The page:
“Fortunately all the internal work, additional testing, expertise of our staff was internal so there was no additional,” said Hannon.

Kelly Hannon

CBS 6 has learned that it did cost tax payers $16,000 for police enforcement of the restriction.

The pins will be reinspected next fall with the rest of the fracture critical elements of the bridge.

“Get something rolling on a new bridge stop putting a bandaid on the bridge we got,” said Ransone. “I’d like to see a bridge started tomorrow if possible.”

“Even if we started replacement of the bridge tomorrow there would still be maintenance in between,” said Hannon. “We do have a duty to maintain the bridge, keep it open and accessible to everyone throughout. There is maintenance work that has to be done.  All that work is necessary even as we explore replacing the existing structure,” she added.

“The maintenance work, the funds being put towards maintenance, really that work is needed now and couldn’t be diverted toward the new bridge and that work would have to take place anyway even if we were actively pursuing construction now,” said Hannon.

A full two lane bridge replacement was just recommended in a study released in October, but VDOT points out it would take 10 years, an estimated $258-million in 2017 dollars and would require a special funding source to replace it.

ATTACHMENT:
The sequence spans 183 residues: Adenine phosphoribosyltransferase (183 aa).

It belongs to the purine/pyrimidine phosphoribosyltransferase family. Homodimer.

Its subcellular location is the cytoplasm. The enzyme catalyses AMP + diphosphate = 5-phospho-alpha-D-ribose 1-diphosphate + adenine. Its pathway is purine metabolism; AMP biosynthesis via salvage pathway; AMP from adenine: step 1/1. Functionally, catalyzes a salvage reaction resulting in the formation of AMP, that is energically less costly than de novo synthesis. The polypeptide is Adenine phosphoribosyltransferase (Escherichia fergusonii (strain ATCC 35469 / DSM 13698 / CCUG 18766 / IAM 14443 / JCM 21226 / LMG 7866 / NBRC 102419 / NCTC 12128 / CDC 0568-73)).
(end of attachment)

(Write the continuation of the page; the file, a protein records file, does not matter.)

“We do understand there is intense interest in moving in that direction but at the same time we have to make sure a link between the Northern Neck and Middle Peninsula can stay open while we explore that since there is no funding at this time to start a bridge replacement,” said Hannon.

“Now that a replacement has been recommended, who makes that decision, what kind of timetable can you give these folks as to when a decision might be made?” asked French.

“Has to be something decided at the state level what direction they would want to pursue that type of funding,” replied Hannon.

“So there’s really not a concrete answer as to when folks in that area would know when they’re getting a new bridge?” asked French.

“We don’t have any funding timeline or schedule at this point,” replied Hannon.